Judging from the fact that there have been no new additions to the approved list since the amendment passed, is a pretty good indicator that advocates in Colorado are justified in this lack of enthusiasm.

The facts are, the citizens of the state of Colorado voted for the passage of a medical marijuana law in their state. The law gave the Colorado Board of Health to oversee the program, but that board is not doing their job.

With all of the medical research conducted over the last 10 years, it incomprehensible that they have not approved any of these new conditions.

This is just another case of the government trying to overrule the will of the people because apparently the fact that the people of Colorado voted to amend that states constitution, means very little to people the people elected to represent them.

Wednesday, September 15, 2010

Chronic Kidney Failure Approved in Washington

By Ron Crumpton

Washington State – chronic kidney failure has been added to the list of conditions that marijuana is considered a valid medical treatment under state law.

It was the opinion of the state’s Medical Quality Assurance Commission that patients suffering from nausea and loss of appetite caused by dialysis would benefit from medical marijuana. However, they also warned that it could jeopardize a renal-failure patient’s eligibility for transplant.

Although, this was a victory for those who suffer from chronic kidney failure, it was key a defeat for those in Washington who are suffering from neuropathic pain and Alzheimer’s disease. The Medical Quality Assurance Commission failed to approve these conditions.

The commission concluded that the term neuropathic pain was too broad. According to the commission, many of the conditions that would fall under this term are already covered and some that would be covered should not be. It was their conclusion that the petition, brought by the Cannabis Defense Coalition, needed to be better defined.

In the case of Alzheimer’s disease, they ruled that there was insufficient scientific or anecdotal evidence that it could prevent the disease in humans.

It makes you wonder what constitutes enough and anecdotal. With Complutense University and the Cajal Institute in Madrid, Ohio State University and Scripps Research Institute having all issued studies that state otherwise, it makes you ask, how much evidence do you want?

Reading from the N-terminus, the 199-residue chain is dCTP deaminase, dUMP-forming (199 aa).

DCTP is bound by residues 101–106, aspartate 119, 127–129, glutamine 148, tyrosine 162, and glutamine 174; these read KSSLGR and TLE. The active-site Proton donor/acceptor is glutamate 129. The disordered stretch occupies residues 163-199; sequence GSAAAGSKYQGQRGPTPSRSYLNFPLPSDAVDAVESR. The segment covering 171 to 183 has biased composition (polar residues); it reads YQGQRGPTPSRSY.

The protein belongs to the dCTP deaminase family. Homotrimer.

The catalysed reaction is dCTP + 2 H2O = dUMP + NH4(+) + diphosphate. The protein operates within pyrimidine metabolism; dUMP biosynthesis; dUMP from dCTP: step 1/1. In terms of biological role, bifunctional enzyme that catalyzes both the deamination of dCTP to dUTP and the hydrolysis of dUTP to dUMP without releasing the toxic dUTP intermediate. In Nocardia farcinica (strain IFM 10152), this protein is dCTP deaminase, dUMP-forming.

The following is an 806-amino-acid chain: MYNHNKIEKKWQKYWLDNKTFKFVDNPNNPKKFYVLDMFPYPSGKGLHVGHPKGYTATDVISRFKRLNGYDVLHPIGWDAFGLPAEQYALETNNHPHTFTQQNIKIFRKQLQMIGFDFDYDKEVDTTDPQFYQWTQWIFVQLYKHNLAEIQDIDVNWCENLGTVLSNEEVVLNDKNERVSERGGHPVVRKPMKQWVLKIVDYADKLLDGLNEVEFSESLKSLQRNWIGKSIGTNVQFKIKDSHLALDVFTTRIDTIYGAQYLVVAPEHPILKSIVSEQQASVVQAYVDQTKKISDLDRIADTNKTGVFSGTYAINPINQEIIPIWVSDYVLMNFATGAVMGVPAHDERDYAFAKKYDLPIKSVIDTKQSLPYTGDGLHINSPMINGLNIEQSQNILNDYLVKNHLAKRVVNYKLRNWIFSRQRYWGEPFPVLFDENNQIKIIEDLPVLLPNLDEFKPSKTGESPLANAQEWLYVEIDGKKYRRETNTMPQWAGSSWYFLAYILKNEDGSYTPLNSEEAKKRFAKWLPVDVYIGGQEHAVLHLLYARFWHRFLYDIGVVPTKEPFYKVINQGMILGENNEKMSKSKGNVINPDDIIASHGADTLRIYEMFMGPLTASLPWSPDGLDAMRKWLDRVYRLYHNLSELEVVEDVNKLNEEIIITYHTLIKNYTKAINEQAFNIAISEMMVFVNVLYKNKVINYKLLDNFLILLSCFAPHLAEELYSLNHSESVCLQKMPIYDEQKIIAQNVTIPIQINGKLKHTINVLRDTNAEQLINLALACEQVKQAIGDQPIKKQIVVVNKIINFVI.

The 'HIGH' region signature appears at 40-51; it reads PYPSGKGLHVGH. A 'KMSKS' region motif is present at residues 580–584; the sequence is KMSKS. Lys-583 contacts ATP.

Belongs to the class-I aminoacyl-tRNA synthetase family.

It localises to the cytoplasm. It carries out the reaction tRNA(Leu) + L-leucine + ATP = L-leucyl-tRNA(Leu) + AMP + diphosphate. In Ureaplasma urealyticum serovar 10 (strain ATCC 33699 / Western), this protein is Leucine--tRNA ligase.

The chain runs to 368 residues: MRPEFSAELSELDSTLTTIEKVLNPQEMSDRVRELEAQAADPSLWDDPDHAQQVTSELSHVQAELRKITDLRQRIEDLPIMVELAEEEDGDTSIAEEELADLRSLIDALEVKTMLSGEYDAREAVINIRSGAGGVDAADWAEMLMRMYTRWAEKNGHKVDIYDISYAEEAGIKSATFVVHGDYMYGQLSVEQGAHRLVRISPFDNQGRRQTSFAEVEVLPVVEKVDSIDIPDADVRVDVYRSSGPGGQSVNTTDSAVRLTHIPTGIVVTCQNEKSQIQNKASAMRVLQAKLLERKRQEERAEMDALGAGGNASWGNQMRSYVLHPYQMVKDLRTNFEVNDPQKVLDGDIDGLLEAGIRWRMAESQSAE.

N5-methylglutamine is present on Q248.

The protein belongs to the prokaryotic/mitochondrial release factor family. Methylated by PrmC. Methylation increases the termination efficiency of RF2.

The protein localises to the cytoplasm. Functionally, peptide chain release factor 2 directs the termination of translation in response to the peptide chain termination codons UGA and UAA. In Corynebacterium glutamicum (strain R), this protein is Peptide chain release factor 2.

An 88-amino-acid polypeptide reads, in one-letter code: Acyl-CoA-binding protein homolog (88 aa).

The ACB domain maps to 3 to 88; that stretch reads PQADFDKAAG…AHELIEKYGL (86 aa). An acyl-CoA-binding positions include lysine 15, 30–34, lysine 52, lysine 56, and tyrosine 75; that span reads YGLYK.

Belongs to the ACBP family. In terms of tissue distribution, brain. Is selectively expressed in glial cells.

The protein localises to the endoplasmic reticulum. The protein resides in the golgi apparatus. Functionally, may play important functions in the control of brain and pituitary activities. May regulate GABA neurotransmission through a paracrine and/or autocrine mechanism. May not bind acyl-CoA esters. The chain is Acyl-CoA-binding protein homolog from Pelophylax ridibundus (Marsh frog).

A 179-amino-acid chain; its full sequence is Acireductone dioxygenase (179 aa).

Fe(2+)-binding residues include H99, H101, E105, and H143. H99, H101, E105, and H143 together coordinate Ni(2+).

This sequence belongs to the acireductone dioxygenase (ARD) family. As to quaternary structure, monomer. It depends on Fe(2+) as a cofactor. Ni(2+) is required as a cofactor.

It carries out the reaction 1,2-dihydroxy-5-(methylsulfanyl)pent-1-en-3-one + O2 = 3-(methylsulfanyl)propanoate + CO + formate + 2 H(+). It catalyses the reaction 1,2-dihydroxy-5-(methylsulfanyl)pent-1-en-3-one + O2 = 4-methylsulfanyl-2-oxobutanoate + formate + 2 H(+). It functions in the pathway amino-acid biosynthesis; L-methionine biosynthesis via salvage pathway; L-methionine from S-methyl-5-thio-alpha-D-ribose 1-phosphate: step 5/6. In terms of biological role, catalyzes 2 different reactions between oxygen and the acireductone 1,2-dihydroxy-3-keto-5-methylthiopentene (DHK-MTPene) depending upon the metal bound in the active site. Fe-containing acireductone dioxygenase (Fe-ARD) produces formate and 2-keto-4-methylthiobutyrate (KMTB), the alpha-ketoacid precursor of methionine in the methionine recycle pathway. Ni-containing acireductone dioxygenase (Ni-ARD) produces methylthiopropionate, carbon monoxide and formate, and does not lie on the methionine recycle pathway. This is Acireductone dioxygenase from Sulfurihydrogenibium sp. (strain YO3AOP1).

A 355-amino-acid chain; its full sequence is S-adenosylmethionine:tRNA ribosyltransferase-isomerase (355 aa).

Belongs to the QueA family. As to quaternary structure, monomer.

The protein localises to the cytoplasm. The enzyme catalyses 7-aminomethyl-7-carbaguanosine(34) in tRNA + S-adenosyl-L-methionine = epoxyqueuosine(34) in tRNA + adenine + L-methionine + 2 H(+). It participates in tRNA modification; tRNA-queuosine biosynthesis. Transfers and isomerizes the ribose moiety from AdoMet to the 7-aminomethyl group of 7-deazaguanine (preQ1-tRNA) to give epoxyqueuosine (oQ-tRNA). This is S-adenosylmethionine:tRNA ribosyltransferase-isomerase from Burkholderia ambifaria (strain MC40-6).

The commission should be applauded for approving chronic kidney failure. Most reasonable people can even understand that they might want a tighter definition – after all they are not looking at the fact that it should be legal for everyone, they can only look at the medical question and the law.

However, Alzheimer’s is a terminal disease, and any evidence that it could help a dying patient should be enough evidence to leave the decision to the patient, his family and his doctor.

It is the stories where they give you a prize and then slap you in the face that makes you realize how far we have come, but also make you realize just how far we still have to go.

Monday, September 13, 2010

Edtiorial: Tell President Obama that the Ball is in His Court

By Ron Crumpton

For many years, the major push for the legalization of medical marijuana has focused on the individual states, and that push has yielded definite rewards with 14 states and the District of Columbia passing medical marijuana laws.

However, while the fight has brought legal marijuana to patients in those states, it has done very little to bring patients rights for those who choose to use marijuana to treat their ailments.

In a number of these states, patients have been fired for consuming marijuana as a medicine. Patients have been threatened with losing their homes or denied access to federal housing for utilizing a legal, medicinal substance in the privacy of their own homes.